More and more, I find myself gravitating to, and adding more vintage timepieces to my collection. Obviously, there are numerous established major watch brands and numerous microbrand watches to choose from, but the vintage pieces keep calling me back. However, there is a calculated method behind my madness.
I've definitely been partial to the vintage, or throwback look of modern watch models, so crossing over, or at least adding authentic, vintage timepieces to my collection wasn't a stretch. In starting my vintage journey, what I immediately found, was that while modern brands can attempt to capture the look and style of a vintage timepiece, the main thing that a re-issue piece cannot replicate, is the true character of a vintage timepiece. Character that can only be attained by weathered cases, bracelets, hands, dials, or crystals, or through developing the natural Patina that a timepiece forms as watch metals are exposed to decades of exposure to natural elements and body oils. There also the rare vintage unicorns that any collector loves to find. These include pristine examples, vintage pieces in excellent condition, or New-Old-Stock (NOS) gems!
Then, there are the oval and elliptical case designs that were a signature design element of timepieces from the 1960's and 1970's. Just imagine how forward-thinking and futuristic these out-of-this-world case shapes were, during the era of their creation.
Another benefit of dabbling into the vintage realm, is that it can be a more affordable way of obtaining pieces from luxury brands, with automatic or mechanical movements, whose modern examples may tend to be more cost prohibitive in attaining otherwise.
Probably the most interesting aspect I enjoy about the hobby of watch collecting, is the availability of learning something new about the history of a particular brand or timepiece. You can certainly do this with modern watches, but nothing beats digging into the storied history of a brand or model, or simply coming across an interesting tidbit or factoid to share with your daily WOTD post. For instance, while conducting research on vintage King Seiko models, prior to purchasing my Seiko Japan, King Seiko, I learned that during the era of the 1960's and 1970's, Seiko had two competing watch factories in Japan, one that exclusively built the Grand Seiko line, and another that was the exclusive manufacturer of the King Seiko line.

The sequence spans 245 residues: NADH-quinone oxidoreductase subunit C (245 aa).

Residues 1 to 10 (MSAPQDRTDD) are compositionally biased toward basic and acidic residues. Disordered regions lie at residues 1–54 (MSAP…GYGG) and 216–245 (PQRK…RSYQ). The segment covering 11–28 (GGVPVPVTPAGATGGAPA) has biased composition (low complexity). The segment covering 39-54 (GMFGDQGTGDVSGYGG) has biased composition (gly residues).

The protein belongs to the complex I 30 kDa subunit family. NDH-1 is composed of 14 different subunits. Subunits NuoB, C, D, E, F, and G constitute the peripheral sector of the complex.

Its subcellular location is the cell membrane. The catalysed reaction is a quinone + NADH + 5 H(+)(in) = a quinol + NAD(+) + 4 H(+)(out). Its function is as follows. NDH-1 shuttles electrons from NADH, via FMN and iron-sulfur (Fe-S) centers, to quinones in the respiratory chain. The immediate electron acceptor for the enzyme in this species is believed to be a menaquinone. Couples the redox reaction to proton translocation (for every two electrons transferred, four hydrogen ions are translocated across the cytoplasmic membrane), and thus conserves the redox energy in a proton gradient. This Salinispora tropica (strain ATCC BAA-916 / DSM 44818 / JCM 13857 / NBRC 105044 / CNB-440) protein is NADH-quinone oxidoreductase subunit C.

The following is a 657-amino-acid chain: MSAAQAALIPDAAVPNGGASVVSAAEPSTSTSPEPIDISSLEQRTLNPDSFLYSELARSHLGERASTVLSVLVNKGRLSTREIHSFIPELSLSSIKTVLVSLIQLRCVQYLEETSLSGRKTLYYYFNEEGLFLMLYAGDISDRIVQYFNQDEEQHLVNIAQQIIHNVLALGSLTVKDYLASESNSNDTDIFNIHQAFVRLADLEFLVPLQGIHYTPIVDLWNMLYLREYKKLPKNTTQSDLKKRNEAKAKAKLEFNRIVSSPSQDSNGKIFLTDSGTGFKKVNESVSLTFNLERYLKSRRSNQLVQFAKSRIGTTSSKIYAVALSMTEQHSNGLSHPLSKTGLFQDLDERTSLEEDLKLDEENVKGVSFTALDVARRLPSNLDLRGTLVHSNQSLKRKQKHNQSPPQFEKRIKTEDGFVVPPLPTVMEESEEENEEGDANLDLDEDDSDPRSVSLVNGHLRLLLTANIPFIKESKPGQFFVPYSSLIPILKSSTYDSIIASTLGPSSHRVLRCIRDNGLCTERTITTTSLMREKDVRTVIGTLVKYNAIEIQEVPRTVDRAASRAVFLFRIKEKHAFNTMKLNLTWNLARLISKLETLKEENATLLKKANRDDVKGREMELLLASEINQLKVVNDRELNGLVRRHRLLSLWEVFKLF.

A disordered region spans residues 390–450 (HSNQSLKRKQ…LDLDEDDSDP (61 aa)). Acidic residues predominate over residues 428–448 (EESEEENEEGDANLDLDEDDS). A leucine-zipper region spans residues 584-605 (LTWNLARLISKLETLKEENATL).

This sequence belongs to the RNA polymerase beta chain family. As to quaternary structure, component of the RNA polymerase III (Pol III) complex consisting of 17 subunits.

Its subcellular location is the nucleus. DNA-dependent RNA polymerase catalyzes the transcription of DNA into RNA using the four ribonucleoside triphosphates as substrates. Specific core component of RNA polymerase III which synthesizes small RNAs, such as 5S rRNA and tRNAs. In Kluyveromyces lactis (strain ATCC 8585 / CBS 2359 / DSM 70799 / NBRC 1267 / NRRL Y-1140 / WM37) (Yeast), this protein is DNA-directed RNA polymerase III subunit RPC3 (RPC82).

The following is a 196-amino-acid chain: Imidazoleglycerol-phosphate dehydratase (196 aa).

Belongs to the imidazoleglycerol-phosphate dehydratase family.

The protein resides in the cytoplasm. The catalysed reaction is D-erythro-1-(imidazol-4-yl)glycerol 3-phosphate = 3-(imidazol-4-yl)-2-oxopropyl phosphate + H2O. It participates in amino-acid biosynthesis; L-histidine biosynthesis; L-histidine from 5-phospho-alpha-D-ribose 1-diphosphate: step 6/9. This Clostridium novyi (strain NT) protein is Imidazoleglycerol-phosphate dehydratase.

So for me, vintage timepieces are yet another intriguing path, or rabbit hole to follow, within this wonderful hobby of watch collecting. Vintage models have changed my perspective on wearing smaller case diameters in modern pieces, and have added an almost endless list of timepieces to my "wish list" of pieces to own. Vintage pieces offer a live-action window into horological history, with many vintage pieces having an interesting backstory and talking points to go with, making them true conversation pieces. Vintage pieces may be older in the tooth, but with age comes wisdom, and my watch collection has most certainly matured in style and substance, with the added vintage fare.